Quoting qf002 (Reply 12): The market for business travellers going to Europe is virtually non-existent in Perth, which has much closer ties to Asia.
I wouldn't be so sure of that. As an example, Rio's headquarters are in London and it's cash cow Iron Ore headquarters is in Perth. Along with all of the foreign funds managers that would start off their trips in PER I'd say there would be a steady stream of high yielding business pax that a direct service would be attractive to.
The USA I can't see. The range and the demand just isn't there. You will defintiely see increased service from China as the Chinese carriers build out their hubs just as the other Asian carriers have and add the Perth spoke. Japan I can't really see coming back unless Jetstar can be persuaded. India is interesting although without significant Indian Resource Investments I suspect traffic would be relatively low yielding. That along with AI not even being organised enough to serve SYD or MEL, let alone an even closer market makes me think India is longer term rather than shorter.
Infrastructure building and LOTS of it! New Terminals, expanded taxiways and runways, more aircraft parking bays etc etc etc. It's needed right now just to service what PER already has before we start taking growth into account!
BoeingVista From Australia, joined Jan 2009, 1003 posts, RR: 2 Reply 21, posted (1 year 4 hours ago) and read 9075 times:
Quoting sweair (Reply 13): I rather do a stop on Australian soil after that hard long journey, the domestic flight will feel like a breeze
Yup me too.
Quoting PITrules (Reply 14): But its this isolation which gives it a high propensity for air travel. As long as its population continues to grow, which it will, then so will PER.
Absolutely, PER airport is basically used like a bus/ train station, if you are leaving Perth you are flying, there is no other practical means of transport.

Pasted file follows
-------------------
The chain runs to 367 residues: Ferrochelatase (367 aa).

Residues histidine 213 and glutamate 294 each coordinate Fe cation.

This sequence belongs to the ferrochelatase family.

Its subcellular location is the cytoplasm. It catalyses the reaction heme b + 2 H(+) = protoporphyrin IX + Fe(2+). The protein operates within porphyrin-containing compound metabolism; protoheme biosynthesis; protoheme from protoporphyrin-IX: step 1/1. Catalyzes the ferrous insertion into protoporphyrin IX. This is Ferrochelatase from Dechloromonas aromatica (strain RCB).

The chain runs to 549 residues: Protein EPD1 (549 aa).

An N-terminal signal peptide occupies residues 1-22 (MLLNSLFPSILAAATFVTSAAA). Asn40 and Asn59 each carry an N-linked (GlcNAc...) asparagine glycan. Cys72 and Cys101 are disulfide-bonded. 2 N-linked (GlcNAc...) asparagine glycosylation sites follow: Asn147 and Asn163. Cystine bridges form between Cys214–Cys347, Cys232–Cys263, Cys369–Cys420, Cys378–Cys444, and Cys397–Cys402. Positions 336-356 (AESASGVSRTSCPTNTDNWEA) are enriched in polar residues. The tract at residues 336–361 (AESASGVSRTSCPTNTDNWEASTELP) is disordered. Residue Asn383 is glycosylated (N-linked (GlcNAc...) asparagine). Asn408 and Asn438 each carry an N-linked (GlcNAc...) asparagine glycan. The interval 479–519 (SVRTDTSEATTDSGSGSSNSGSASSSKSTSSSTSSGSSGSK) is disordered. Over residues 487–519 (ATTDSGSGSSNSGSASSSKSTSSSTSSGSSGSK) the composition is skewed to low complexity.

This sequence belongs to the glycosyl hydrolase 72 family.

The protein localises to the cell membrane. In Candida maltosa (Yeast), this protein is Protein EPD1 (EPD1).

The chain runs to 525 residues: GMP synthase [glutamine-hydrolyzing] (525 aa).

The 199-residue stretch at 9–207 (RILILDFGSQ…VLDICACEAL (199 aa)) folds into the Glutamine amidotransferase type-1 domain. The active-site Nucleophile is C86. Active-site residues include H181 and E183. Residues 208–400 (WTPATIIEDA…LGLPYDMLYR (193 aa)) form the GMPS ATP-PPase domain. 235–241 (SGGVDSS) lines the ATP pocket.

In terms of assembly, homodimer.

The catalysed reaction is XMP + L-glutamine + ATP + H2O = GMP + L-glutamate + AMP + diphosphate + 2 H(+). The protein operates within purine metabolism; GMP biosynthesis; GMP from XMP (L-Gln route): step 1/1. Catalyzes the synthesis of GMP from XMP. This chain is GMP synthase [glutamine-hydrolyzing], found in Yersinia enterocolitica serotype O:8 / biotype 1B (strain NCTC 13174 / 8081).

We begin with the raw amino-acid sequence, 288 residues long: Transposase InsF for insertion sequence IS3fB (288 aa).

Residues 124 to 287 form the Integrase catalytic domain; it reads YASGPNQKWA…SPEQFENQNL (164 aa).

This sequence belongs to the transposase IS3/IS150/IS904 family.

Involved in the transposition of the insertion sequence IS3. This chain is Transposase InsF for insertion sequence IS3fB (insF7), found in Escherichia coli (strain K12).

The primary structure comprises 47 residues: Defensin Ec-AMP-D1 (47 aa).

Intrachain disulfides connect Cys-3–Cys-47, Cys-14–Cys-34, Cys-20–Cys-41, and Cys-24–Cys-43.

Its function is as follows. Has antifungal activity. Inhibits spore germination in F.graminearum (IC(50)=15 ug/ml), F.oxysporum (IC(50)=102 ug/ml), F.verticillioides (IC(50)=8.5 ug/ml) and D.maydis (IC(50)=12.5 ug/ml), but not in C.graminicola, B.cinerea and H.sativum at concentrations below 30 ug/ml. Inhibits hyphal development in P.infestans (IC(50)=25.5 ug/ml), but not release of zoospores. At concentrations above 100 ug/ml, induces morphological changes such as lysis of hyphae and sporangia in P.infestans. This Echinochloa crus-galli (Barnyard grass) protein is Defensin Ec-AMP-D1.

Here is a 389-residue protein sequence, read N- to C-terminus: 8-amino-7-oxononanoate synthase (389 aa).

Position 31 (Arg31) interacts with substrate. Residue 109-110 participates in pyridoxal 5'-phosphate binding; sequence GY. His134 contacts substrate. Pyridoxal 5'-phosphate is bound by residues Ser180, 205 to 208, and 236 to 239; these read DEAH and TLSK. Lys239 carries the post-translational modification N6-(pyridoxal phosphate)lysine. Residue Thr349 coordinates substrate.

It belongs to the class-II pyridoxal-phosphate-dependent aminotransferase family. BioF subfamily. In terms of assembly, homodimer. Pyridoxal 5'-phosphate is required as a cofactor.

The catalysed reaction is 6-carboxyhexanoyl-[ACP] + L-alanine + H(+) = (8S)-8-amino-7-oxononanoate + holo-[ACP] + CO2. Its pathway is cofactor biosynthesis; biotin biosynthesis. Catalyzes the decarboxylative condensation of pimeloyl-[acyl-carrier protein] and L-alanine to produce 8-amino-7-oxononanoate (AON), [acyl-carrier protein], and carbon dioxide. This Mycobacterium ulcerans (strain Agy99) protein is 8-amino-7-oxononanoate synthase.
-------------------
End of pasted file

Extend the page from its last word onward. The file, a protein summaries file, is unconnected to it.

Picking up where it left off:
Quoting qf002 (Reply 12): The biggest issue with PER-LHR is that the market for these flights is on the East Coast. There might be a few pax in PER, but the simple fact that 90% of the population lives east of Perth removes any non-stop competitive advantage. The market for business travellers going to Europe is virtually non-existent in Perth, which has much closer ties to Asia.
Yes, yes, the 10% of us that live in Perth are well used to this patronising Eastern states attitude. 10% is STILL 2 million people which is still a lot of people. I personally would pay a little bit extra to avoid a plane change in Asia. People fly with a lot of toys these days and a transpacific 14 hours or PER-LHR 17 hours wouldn't make a great deal of difference.
There is no incentive on airlines to fly this route non stop, QF could do it but are cutting investment and routes, VA well possibly, they did give SYD-JNB a go for a while but without much success. SQ, EK or EY really want to take traffic to their hubs. Until someone takes the punt on the route with a 77L we are not going to know how successful the route would be I really believe that it could be viable, the traffic definitely there costs as always is the problem.
The problem I see with Virgin Australia is that a PER-LHR undercuts their EY partnership, which has a hub almost right in line for that route. Don't think EY would be happy seeing VA fly over and past them.
But maybe EY will be happy enough servicing the other European destinations and allowing VA to fly PER-LHR. However, VA would first need the right aircraft, so this would be many years down the line at best.